Plant lignocellulose, the most abundant renewable resource material, is an intricately intertwined complex of three primary biopolymers-cellulose, hemicellulose and lignin. The primary function of the biopolymers is to form the structural framework of plants. These biopolymers mainly reside in the plant cell walls, primary and secondary. The secondary cell wall is further classified as S1, S2, S3 and G-layer [1]. The structure and arrangement of these biopolymers differ by plant species based on the chemical compositions, the fundamental structure of each biopolymer, and their distribution in the different layers. A typical composition of dry plant cell wall is 45% cellulose, 20% hemicellulose and 30% lignin, 5% ash and other contents [2]. The regular arrangement of cellulose strands in the elementary cellulose fibril follows cellulose Iβ unit cell in both tension and control wood [3]. The crystal structure of cellulose Iβ including hydrogen positions has been determined using a combination of high-resolution X-ray and neutron fiber diffraction [4]. Cellulose I chains pack in thin long bundles called ‘microfibrils’ or ‘elementary microfibrils’ [57]. Elementary microfibrils associate to form “macrofibrils” observed in both the primary [8] and secondary cell walls [9]. The cell walls consist of helically patterned cellulose microfibrils encapsulated by a matrix of hemicellulose and lignin. The cellulose microfibrils grow in a direction that deviates from the longitudinal axis of the cells. This angle called the microfibril angle, MFA, for the dominant layer S2 of the secondary cell wall is typically between 5° and 30°, while for the S1 and S3 layers, it is 50–70° and > 70°, respectively [1, 10].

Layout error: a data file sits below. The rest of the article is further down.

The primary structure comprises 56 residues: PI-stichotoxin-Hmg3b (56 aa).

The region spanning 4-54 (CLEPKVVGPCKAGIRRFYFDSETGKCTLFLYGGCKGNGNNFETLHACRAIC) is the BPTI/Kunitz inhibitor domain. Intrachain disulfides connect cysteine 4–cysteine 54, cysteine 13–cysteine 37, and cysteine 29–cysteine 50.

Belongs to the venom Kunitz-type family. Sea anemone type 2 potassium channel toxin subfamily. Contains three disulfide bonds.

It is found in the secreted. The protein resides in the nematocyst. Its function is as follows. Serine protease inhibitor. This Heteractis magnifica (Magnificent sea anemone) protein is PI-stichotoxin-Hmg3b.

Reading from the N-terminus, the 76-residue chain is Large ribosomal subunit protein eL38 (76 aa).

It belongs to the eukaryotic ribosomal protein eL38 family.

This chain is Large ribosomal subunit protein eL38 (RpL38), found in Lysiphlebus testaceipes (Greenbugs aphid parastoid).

Tension wood is a type of reaction wood formed on the upper side of bending/leaning steams in woody angiosperms such as Populus. This newly produced wood as a reaction to environmental conditions has no apparent impact on health. Tension wood formation in woody angiosperms is characterized by phenotypic changes such as production of more xylem fiber cells, thicker secondary walls, enhanced cellulose biosynthesis, reduced lignin biosynthesis, and reduced recalcitrance [2, 1113]. Since these cellular level characteristics are also desirable in lignocellulosic biomass employed in cellulosic fuels or bioproduct production, tension wood formation presents an excellent model for fundamental structural, metabolic and molecular studies related to informed design, optimization and improvement of feedstocks. Specifically, tension wood has ~ 5–10% less lignin [2, 14] and up to 10% more cellulose content depending on the strength of the tension stress [15]. Enzymatic digestion of tension wood results in relatively higher sugar yields suggesting optimal conversion may be possible without the need of thermochemical pretreatment. For example, a field study of short rotation coppice willow when grown under environmental tensional stress (i.e., exposed to high winds) had greatly improved glucose release yields (up to fivefold) without any pretreatment as compared to a tensional stress-protected environment (i.e., sheltered from winds) [16]. In a separate study, glucose yield from tension wood of Populus tremula × alba increased threefold compared to control wood [2]. Consequently, tension wood has the potential to be a highly desirable source to produce biofuels [17]. A greater understanding of the molecular, chemical and structural properties associated with tension wood formation will expand the critical knowledge base needed for development of advanced biomass improvement strategies [2, 18, 19].